In the Franciscan church near Bab Touma (The Door of Thomas) in Damascus, the dome still bears the signs of recent bombings. Br. Bahjat Karakach, the superior of the convent, miraculously escaped the explosion that damaged the sanctuary. The parish center where Br. Antoine Louxa lives along with him is the first stop on our trip to Syria.
From the windows, one can see the destruction of the war waged on the Syrian capital, and at night, from time to time, bombings can be heard in the distance, enough to avoid falling into a deep sleep. The situation, however, has improved considerably compared with previous months. In the evening, much of the old city is lit up and those who wish to go out, are able to do so, walk, be with friends and have a drink with friends. In the ancient streets of the first capital of the Caliphate, you can still see the wonders of the past. Among them are places that are precious to Christians from all over the world.
The memorial of St. Paul is another important step on the journey toward discovering the activities of the Custody of the Holy Land in Syria. On an ancient Roman road, the place where tradition tells us that Saint Paul fell from his horse (the inscription reads locus Traditionalis conversionis S. Pauli Apostoli), is one of the areas guarded by the Franciscan friars. Before the war, Syria was a destination for thousands of pilgrims. Today, there is no longer any trace of the million tourists on average who used to visit the country. The friars have been there for centuries in the name of and on behalf of the Catholic Church in order to guard the holy places throughout Syria (like, for example, a few kilometers away, the sanctuary of the house of St. Ananias).
Besides this activity, Br. Bhajat explained how the friars spend a their time helping those who have been irremediably affected by the war. Their work in Damascus has been supported by the Association Pro Terra Sancta, the NGO of the Custody. “This winter we distributed 800 jackets for children who had nothing with which to cover themselves.” The poverty is overwhelming in Damascus. And although people have begun to breathe, the hardships faced by many remain. But the Franciscans are not backing down. “We support a kindergarten that welcomes the children of poor families and we also initiate projects for those who have the most psychological difficulties.” Sister Lole, who runs a kindergarten next to the sanctuary of the conversion of St Paul, recounted episodes that she experienced with children who were born during the war:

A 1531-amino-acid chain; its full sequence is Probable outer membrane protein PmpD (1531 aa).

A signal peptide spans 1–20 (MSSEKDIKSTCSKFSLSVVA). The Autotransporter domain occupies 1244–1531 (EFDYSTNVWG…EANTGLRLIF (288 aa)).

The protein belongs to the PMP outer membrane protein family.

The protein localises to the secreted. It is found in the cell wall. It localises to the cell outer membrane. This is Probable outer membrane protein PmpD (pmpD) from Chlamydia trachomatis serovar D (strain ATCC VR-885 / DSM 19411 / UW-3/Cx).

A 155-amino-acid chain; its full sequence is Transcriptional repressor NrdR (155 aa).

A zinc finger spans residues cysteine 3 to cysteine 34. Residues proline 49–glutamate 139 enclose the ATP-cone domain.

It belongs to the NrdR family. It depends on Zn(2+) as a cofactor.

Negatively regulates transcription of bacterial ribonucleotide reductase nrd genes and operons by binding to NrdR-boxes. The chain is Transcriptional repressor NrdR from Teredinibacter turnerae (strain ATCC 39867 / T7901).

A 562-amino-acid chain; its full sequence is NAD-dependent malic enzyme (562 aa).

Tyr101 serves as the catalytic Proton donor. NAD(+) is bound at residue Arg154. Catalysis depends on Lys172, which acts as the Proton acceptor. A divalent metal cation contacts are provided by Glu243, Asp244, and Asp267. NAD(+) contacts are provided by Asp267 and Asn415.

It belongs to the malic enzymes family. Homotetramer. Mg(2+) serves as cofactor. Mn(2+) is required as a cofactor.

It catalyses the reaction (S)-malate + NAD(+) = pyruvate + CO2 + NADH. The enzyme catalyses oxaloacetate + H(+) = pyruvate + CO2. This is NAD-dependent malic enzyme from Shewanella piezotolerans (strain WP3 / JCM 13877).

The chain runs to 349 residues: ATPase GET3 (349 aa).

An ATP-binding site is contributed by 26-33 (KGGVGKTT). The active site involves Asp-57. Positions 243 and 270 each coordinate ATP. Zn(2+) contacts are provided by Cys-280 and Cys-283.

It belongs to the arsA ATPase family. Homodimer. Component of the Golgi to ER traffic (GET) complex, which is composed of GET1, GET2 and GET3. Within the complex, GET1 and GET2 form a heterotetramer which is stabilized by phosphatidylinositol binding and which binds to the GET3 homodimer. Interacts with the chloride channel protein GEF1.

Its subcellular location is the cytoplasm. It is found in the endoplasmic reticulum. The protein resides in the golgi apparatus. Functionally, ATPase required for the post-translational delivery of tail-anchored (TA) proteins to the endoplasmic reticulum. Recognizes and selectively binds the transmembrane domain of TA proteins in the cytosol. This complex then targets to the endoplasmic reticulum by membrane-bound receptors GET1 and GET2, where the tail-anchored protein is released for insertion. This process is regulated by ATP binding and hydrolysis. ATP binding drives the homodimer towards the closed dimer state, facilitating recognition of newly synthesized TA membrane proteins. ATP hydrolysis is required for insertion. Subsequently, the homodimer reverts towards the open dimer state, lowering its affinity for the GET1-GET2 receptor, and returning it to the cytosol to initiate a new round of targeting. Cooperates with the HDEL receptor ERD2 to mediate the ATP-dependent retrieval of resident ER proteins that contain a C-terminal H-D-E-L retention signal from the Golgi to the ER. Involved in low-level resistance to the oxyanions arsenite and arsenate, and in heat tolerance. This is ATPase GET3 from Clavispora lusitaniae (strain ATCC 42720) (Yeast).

“Some of them ask for a double serving at the time of their morning snack, but they do not eat anything because they want to bring it home to their parents, who do not have enough to eat. Their drawings mostly represent missiles and tanks… at four or five years old, shouldn’t their drawings be of something else?” Those who suffer the most are the Muslims. “They live in a state of perpetual conflict here in Syria”, continued Br. Bahjat, “we cannot begin to understand it, overcoming it is almost impossible, and that is the reason it is so difficult to get away from all of this evil.” But for Br. Raimondo Girgis, the superior of the Saint Paul Memorial, when someone comes to ask for help, he makes no distinction. “We help anyone who asks for it. Syria has always been a mosaic of cultures and we will not allow war to destroy that.”
The model of coexistence proposed by the friars is the only way to start over today in a country torn apart by hatred and violence. As Cardinal Mario Zenari, the Apostolic Nuncio in Syria, also stated, “Openness to others is our business card, [and] it is the only way we can make a difference. We must continue in this direction; it is our door of salvation. We are the salt of the earth here in this country.”